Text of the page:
Monday, June 9, 2014
NASHVILLE, Tenn. (AP) — Southern Baptists elected their first African-American president two years ago in a move widely seen as a watershed for efforts to broaden the appeal of the nation's largest Protestant denomination beyond its traditional white Southern base.
Two years later, as the Southern Baptist Convention meets in Baltimore to choose the Rev. Fred Luter Jr.'s successor, top candidates include the Korean-American pastor who leads the largest Southern Baptist church in Maryland, and the white pastor of an Arkansas megachurch.
If the Rev. Dennis Kim were elected at the group's annual meeting Tuesday, it could send a strong message about the Nashville, Tennessee-based denomination's commitment to ethnic and geographic diversity. But even though the group's other top posts remain almost exclusively held by whites, some members — including some of Kim's supporters — are uncomfortable with the idea of making a conscious effort to diversify the leadership.
The vote involving Kim, of Silver Spring, Maryland, the Rev. Ronnie Floyd, of northwest Arkansas, and at least one other white candidate comes at a time when the convention is struggling to turn around a trend of declining church membership, attendance and baptisms.
The SBC's efforts to increase ethnic diversity among its churches has been one of the few bright spots in that effort, said Ed Stetzer, executive director of Lifeway Research, the publishing arm of the 15.7-million-member denomination. Statistics from the convention's church surveys show the ratio of member churches that are not predominantly white moved from 1-in-20 in 1990 to 1-in-5 in 2010.
"One of the untold stories of evangelicals, Southern Baptists included, is their incredible ethnic diversity," Stetzer said. But that diversity is not well reflected in the SBC's leadership, he said.
The president of the SBC's Executive Committee is white, as are the heads of the seminaries, the mission boards and the other large entities that carry out the day-to-day work of the convention.
"If we stop appointing African-Americans, Asians, Hispanics to leadership positions after this, we've failed," Luter said immediately after his election, vowing "to do all that I can to make sure this is not just a one-and-done deal."
Luter did not return a call seeking comment on the candidates for president this year.
Luter's election was seen as a big step for a denomination that was formed out of a pre-Civil War split with northern Baptists over slavery and for much of the last century had a reputation for supporting segregation. He was virtually guaranteed a win in 2012, coming off a term as first vice president with no announced challengers.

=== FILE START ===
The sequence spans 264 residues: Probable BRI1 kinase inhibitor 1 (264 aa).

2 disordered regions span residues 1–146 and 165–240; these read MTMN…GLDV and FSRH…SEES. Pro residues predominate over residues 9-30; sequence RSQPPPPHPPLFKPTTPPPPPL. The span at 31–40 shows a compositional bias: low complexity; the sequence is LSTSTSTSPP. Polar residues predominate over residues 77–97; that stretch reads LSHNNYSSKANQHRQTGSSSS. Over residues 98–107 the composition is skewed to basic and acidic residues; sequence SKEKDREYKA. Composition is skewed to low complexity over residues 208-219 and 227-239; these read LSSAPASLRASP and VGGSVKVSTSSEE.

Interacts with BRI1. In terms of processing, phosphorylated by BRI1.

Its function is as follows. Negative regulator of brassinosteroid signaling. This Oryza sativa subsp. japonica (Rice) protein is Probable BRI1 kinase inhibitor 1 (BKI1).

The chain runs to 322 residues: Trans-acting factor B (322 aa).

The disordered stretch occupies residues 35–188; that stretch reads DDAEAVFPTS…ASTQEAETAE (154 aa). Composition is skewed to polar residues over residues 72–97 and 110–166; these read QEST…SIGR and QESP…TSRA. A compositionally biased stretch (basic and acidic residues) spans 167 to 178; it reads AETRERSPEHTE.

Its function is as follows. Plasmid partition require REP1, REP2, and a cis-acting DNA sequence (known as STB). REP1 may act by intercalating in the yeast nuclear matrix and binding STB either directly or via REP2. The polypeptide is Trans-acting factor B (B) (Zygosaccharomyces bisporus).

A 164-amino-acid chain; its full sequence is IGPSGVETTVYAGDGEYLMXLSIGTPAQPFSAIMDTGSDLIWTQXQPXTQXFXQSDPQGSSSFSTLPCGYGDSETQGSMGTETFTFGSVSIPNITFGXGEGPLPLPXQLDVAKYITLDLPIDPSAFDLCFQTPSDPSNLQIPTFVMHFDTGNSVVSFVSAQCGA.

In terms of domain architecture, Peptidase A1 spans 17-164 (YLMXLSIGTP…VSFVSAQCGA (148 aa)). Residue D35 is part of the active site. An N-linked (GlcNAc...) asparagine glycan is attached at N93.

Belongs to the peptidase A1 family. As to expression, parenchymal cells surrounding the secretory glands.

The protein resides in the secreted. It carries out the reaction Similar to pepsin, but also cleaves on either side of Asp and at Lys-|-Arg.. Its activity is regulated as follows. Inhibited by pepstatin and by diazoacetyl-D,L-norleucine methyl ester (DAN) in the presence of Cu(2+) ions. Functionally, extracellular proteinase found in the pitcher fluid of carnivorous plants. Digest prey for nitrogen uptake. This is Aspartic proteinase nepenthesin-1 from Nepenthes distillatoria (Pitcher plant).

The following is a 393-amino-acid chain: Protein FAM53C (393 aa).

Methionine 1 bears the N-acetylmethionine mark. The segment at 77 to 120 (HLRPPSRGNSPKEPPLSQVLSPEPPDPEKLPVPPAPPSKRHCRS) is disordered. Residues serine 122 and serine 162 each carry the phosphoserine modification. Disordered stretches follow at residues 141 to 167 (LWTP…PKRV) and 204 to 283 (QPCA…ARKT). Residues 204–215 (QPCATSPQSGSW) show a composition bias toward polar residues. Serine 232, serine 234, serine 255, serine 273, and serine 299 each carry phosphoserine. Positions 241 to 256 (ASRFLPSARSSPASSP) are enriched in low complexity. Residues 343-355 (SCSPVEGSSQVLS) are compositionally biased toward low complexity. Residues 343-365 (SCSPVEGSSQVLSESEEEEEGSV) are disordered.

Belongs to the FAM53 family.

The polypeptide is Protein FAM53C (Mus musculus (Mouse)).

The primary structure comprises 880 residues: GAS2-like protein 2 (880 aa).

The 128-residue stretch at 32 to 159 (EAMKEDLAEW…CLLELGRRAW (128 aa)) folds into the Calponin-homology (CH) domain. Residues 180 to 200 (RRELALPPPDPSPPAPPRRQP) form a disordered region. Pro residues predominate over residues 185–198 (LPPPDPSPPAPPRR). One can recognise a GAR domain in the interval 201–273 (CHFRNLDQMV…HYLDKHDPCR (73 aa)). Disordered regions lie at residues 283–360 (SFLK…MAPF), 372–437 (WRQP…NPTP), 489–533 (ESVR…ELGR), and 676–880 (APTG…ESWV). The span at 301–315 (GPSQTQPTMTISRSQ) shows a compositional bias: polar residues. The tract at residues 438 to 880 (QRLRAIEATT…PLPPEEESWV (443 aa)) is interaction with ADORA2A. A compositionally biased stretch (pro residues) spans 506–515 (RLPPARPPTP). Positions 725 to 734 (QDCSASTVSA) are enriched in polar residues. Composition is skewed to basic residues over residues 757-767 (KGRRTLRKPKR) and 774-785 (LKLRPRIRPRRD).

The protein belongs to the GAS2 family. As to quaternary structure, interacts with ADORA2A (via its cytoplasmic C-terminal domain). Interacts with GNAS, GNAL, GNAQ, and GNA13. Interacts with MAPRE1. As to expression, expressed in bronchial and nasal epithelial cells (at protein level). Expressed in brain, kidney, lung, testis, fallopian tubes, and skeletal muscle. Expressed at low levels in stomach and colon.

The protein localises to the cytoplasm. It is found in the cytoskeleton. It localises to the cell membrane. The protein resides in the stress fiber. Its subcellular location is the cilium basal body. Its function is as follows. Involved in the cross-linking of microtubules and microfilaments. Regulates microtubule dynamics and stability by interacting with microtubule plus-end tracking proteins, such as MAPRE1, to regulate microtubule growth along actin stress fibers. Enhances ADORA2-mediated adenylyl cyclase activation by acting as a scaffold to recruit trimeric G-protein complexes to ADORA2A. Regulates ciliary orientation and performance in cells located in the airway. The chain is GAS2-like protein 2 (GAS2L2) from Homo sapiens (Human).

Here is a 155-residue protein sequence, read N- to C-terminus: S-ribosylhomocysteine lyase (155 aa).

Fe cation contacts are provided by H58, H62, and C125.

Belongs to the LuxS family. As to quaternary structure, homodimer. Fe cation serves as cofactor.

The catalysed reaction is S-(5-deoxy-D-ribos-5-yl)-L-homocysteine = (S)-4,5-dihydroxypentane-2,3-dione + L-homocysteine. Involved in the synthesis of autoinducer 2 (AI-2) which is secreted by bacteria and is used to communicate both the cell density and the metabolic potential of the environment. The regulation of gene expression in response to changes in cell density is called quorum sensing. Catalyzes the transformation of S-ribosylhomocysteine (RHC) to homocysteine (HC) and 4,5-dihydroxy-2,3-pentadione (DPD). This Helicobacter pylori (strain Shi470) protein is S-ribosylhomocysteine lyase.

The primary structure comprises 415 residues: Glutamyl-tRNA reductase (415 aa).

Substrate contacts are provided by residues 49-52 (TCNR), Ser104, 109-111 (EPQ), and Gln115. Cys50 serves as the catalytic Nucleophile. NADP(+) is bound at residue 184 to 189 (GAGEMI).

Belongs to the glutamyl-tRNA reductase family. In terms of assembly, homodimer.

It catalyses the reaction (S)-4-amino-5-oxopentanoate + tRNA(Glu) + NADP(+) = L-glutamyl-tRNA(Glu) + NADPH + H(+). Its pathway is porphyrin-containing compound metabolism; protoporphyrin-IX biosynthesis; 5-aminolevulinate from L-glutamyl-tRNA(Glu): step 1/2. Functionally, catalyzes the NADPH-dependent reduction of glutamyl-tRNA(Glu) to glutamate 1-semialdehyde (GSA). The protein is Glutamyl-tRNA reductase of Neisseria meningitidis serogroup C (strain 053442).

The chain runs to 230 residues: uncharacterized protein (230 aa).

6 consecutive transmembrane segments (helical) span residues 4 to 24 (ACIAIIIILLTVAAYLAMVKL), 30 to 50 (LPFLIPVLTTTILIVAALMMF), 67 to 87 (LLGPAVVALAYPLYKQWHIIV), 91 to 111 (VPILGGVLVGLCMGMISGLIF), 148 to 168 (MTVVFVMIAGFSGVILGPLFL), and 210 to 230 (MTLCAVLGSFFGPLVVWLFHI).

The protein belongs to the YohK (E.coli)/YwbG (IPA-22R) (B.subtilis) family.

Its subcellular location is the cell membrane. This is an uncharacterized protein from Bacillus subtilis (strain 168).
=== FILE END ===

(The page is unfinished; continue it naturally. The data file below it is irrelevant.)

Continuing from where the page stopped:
Kim's bid is more of a long shot. Floyd has served numerous high-profile roles in the SBC over many years, and he will be nominated by the powerful head of the Southern Baptist Theological Seminary in Kentucky, the Rev. Albert Mohler.
Supporters of both candidates downplay the significance of race and agree the next president should be someone who can help halt the denomination's decline in membership.
Mohler, who announced plans to nominate Floyd months before Kim became a candidate, said he is pleased to be part of a denomination that has many qualified leaders, but he thinks Floyd has the right qualifications to lead the SBC now.
"I don't think it sends any big signal about diversity in leadership," he said. "The SBC is becoming diverse in leadership at every conceivable level."
Texas pastor Dwight McKissic, who will nominate Kim at the annual meeting Tuesday, says Kim is simply the best man for the job. "Everything about him represents what the Southern Baptists need to impact the nations of the world with the gospel of the kingdom," he said.
One of Kim's major accomplishments has been developing a pictorial tool that allows church members to quickly explain the gospel to strangers, Kim said. He said that in the past year and a half, members of his Global Mission Church of Greater Washington have used the tool to reach more than 3,200 people.
Kim said he believes the SBC can be more effective in spreading the gospel to the ends of the earth by expanding the circle of leadership, both geographically and culturally. But he said he does not support any type of quota for ethnic minorities in leadership.
Floyd, of Arkansas' Cross Church, said that he feels that whoever is elected will continue the convention's work of expanding its ethnic diversity. He cited his own work in moving the convention toward a greater emphasis on missions, both in North America and around the world, which he said will help the denomination start growing again.
"We know that in order to reach the world for Jesus Christ, just like the scripture says, we've got to reach all the nations of the world," he said.